]]]]]]]      SOVIET HEALTH CARE'S CRITICAL CONDITION      [[[[[[[[[[[ 
                  By Kenneth M. Prager [, M.D.]             (9/29/88)
   [Dr. Prager is on the faculty at Columbia College of Physicians
  and  Surgeons  in  New  York and  is  a  specialist  in pulmonary
       From The Wall Street Journal, 29 January 1987, p. 28:3
                [Uploaded by Freeman 10602PANC]
   As a physician on a private visit to Moscow and Leningrad last
spring, I  had a  unique opportunity  to learn  about the current
[1987]  state  of Soviet  medical  care.   As soon  as  my Soviet
acquaintances  learned  that  I  was  an  American  doctor,  they
organized makeshift clinics in various apartment houses so that I
could examine patients and  dispense medical advice.  Even though
I expected Soviet medicine to  be below American standards, I was
appalled by what I saw.
   The Soviet medical-care  system is decades  behind the West in
technology  and stresses  little more  than  keeping the  mass of
Soviet workers  happy and on  the job.   It is a  system that can
adequately care  for simple  and self-limited  health problems of
its ordinary  citizens, and it  offers the  privileged among them
such amenities as resortlike sanitariums  where they can bathe in
mineral  waters  and  rest.   But  the  level  of  sophistication
necessary to properly attend to such chronic and complex ailments
of modern  society as cancer  and cardiovascular  disease is what
one  would expect  of  a developing  nation  and not  one  of the
world's great powers.

Waiting Lists for Wheelchairs

   My impressions of  Soviet medicine were  reinforced by my care
of  refusenik  David Goldfarb,  who  arrived in  the  U.S. aboard
Armand Hammer's jet  last October [1986].   After languishing for
four months in  several Soviet hospitals,  Prof. Goldfarb finally
received  definitive  treatment  for  his  multiple  medical  and
surgical problems in New York.   He is currently learning to walk
on a modern prosthesis.   The fact that he  did not use his heavy
and  crudely  made  Soviet prosthesis  since  losing  his  leg at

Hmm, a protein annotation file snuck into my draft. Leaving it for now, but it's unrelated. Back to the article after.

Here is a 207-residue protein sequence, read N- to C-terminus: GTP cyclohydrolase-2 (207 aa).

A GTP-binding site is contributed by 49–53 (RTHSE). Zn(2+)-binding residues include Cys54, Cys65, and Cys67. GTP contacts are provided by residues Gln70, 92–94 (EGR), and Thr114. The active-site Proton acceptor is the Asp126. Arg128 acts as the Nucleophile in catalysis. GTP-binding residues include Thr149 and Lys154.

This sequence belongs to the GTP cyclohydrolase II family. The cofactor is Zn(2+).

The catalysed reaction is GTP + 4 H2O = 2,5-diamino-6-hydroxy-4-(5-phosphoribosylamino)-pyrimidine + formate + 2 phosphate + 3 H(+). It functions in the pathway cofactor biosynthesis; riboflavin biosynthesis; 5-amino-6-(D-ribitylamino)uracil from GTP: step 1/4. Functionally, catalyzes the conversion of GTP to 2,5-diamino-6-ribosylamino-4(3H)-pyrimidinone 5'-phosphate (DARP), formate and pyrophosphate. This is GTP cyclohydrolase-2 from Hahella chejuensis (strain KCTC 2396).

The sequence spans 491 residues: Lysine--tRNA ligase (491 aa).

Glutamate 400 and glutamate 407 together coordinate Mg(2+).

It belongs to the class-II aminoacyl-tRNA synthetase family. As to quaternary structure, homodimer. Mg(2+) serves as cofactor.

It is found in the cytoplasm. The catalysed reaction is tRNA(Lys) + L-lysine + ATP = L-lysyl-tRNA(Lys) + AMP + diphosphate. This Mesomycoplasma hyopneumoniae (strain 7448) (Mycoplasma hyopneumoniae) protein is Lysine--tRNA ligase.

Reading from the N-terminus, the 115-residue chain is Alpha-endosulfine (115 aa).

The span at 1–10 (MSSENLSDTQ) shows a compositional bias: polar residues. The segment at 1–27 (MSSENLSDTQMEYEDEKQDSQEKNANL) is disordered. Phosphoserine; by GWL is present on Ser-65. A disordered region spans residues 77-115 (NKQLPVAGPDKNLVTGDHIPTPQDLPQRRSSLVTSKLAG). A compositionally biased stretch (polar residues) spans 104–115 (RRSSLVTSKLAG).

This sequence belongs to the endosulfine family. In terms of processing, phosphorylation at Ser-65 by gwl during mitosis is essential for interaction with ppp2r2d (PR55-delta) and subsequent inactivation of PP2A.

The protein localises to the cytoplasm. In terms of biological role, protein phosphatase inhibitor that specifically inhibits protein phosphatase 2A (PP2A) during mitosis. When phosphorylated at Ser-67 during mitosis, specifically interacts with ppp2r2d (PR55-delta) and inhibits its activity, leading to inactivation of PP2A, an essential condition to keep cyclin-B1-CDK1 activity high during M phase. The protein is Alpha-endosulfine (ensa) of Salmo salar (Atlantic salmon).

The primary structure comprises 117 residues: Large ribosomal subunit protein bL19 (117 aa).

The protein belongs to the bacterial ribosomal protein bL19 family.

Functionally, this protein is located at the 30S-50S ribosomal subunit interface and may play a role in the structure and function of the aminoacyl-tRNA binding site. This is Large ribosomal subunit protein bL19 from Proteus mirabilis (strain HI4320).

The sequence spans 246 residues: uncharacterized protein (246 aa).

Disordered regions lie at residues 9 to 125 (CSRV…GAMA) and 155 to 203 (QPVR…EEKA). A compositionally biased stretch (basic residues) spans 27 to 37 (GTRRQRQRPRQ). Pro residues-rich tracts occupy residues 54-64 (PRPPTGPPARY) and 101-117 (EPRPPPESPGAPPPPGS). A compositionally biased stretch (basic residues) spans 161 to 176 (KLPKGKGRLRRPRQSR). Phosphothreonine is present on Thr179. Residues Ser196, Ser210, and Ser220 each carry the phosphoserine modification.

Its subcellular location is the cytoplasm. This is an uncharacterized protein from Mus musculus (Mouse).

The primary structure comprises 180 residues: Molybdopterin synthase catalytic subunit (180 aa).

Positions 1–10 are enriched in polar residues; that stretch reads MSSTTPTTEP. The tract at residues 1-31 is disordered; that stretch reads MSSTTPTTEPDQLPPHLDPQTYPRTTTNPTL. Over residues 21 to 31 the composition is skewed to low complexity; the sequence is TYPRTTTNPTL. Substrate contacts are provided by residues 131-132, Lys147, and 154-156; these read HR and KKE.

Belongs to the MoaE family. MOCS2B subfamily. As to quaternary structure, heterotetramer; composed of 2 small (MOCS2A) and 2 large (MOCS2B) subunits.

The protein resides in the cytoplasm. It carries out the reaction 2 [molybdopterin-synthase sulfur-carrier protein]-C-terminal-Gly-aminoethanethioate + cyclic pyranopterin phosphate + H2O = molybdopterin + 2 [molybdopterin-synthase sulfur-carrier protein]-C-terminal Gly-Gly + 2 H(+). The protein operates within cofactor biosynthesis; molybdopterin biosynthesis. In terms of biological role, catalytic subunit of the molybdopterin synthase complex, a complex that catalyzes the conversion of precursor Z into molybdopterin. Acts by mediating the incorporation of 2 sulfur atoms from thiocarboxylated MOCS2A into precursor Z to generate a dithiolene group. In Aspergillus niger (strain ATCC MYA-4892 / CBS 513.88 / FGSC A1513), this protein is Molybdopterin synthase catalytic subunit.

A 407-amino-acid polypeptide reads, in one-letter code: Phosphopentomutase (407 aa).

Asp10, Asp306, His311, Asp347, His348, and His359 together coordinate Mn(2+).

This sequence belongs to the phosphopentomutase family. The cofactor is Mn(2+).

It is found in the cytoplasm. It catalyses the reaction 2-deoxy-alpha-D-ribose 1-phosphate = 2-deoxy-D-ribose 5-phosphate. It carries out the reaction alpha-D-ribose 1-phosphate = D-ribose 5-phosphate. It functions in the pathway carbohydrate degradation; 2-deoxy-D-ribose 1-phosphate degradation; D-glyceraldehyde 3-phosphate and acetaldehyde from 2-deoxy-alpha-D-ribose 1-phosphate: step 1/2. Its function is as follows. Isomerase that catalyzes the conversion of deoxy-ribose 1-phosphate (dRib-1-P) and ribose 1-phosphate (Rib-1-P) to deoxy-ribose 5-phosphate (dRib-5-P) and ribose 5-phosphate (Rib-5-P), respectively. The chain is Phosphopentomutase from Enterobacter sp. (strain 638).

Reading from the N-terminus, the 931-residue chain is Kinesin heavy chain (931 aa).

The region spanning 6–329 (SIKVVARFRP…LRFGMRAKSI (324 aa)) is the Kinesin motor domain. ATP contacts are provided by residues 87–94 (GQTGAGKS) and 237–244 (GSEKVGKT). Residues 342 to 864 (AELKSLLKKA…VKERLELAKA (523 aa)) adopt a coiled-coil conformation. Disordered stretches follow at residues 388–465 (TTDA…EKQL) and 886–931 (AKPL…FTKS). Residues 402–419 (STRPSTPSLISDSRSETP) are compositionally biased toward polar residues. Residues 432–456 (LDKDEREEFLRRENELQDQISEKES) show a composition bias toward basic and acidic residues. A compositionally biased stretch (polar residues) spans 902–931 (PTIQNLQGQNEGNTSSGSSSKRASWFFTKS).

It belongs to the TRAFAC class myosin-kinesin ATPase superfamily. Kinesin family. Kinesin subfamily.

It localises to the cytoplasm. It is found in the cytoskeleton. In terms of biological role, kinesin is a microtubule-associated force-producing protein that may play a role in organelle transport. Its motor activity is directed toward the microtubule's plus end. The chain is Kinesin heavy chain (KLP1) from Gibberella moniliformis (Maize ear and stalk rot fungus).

Stalingrad  in  1942 speaks  volumes  about Soviet  care  for the
disabled.  Long waiting lists  for wheelchairs further testify to
Soviet disregard for the needs of the handicapped.
   One of my first patients on my visit was an 80-year-old man in
severe pain  because he was  unable to urinate.   His bladder was
remarkably distended and  he obviously needed  to be catheterized
immediately.  The  urologist who  had been  summoned to  his home
complied  with  my request  for  a  rubber glove  to  examine the
patient's prostate  gland.  After  examining him,  I was startled
when the  physician requested  that I wash  the glove  so that it
could be reused.   She then relieved the  patient of his distress
by passing  her only,  reusable catheter  into his  bladder after
lubricating it with  butter.  She had  sterilized the catheter by
boiling it in a pot of water in the patient's kitchen.
   There  is  a  virtual  absence  of  such  disposable  items as
syringes, needles, catheters and  intravenous tubing in hospitals
and  clinics.  Patients  pay a  considerable price:  Reused items
increase  rates  of  infection,  while  intravenous  needles  and
scalpels  that have  become dull  as  a result  of wear  and tear
increase pain and discomfort.
   That  this  elderly   man  adamantly  refused  hospitalization
pointed  to  another feature  of  Soviet medicine:  The  aged are
afraid  of  being  hospitalized.  In  a  medical  system  that is
chronically short  of the  most basic  supplies, the  elderly are
considered expendable and will be the  first to feel the brunt of
such shortages.
   Another  patient   I  met  was   a  28-year-old   man  with  a
well-documented  heart attack  two  years earlier  who  was still
experiencing  chest pain  when  he exerted  himself.   His entire
evaluation by Soviet physicians consisted  of an ECG stress test,
and his only  medication was nitroglycerin to  be taken as needed
for chest pain.  A coronary angiogram, which might have disclosed
a surgically  correctable reason  for his  premature heart attack
and  persisting  angina,  was never  suggested,  and  he  was not
treated with  any of  the potent  cardiac medications  that might
lessen his pain, and possibly increase his longevity.
   The  case  of   this  unfortunate  young   man  discloses  the
unavailability of coronary  angiography and surgery  to all but a
select few  in the  U.S.S.R.  On  a much  more fundamental level,
however, it  reveals how  few modern  medicines are  available to
patients with serious  problems.  The tremendous  strides made in